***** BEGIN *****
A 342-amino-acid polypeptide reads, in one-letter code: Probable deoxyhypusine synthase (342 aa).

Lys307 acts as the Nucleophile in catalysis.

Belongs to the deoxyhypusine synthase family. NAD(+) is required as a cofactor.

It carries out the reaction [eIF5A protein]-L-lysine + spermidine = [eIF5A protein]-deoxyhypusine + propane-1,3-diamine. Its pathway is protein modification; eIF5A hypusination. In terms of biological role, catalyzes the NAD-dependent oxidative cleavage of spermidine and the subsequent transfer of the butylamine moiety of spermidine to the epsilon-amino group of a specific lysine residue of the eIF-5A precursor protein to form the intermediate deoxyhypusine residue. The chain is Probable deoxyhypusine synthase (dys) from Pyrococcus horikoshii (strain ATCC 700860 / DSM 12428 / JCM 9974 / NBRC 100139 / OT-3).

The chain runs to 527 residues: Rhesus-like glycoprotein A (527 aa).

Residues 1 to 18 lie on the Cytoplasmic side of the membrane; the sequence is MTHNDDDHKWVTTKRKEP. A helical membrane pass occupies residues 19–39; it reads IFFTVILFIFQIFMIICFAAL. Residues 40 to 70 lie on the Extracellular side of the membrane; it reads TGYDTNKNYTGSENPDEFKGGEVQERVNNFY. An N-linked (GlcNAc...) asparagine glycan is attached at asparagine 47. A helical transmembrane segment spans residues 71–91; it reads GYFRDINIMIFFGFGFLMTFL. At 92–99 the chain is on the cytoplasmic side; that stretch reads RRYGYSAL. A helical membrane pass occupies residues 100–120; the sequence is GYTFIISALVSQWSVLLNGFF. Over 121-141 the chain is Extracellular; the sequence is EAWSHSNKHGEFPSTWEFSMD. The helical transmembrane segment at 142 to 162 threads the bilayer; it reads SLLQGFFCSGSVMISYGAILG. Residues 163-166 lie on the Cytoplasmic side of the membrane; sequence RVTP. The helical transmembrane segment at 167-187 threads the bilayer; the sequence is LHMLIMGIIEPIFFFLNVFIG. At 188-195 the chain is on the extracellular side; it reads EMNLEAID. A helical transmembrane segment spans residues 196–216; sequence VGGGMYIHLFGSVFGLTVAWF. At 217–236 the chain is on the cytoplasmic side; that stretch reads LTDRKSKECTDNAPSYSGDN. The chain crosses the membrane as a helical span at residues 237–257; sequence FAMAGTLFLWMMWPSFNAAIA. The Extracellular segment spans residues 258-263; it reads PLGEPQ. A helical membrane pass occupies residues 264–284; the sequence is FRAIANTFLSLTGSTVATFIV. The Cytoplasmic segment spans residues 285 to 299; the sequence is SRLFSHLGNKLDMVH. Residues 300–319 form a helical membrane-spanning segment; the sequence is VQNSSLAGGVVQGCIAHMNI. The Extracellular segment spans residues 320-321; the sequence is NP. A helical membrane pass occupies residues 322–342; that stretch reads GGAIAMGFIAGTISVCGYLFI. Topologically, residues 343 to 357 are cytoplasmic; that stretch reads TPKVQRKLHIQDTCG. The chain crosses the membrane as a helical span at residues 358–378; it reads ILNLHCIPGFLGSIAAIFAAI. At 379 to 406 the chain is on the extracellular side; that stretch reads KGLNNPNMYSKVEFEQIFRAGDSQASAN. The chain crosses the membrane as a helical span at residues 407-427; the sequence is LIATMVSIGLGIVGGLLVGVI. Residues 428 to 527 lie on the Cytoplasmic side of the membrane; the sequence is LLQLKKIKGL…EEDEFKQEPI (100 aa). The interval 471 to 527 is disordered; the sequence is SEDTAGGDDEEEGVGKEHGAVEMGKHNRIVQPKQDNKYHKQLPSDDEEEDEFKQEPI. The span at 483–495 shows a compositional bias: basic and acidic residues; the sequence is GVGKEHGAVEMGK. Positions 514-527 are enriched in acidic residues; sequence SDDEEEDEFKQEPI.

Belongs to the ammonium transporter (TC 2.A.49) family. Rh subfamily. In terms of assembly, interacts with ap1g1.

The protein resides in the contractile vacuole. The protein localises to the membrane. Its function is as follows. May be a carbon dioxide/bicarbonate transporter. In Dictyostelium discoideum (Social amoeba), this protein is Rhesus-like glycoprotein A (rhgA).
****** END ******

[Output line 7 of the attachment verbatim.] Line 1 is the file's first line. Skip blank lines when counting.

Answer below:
Belongs to the ammonium transporter (TC 2.A.49) family. Rh subfamily. In terms of assembly, interacts with ap1g1.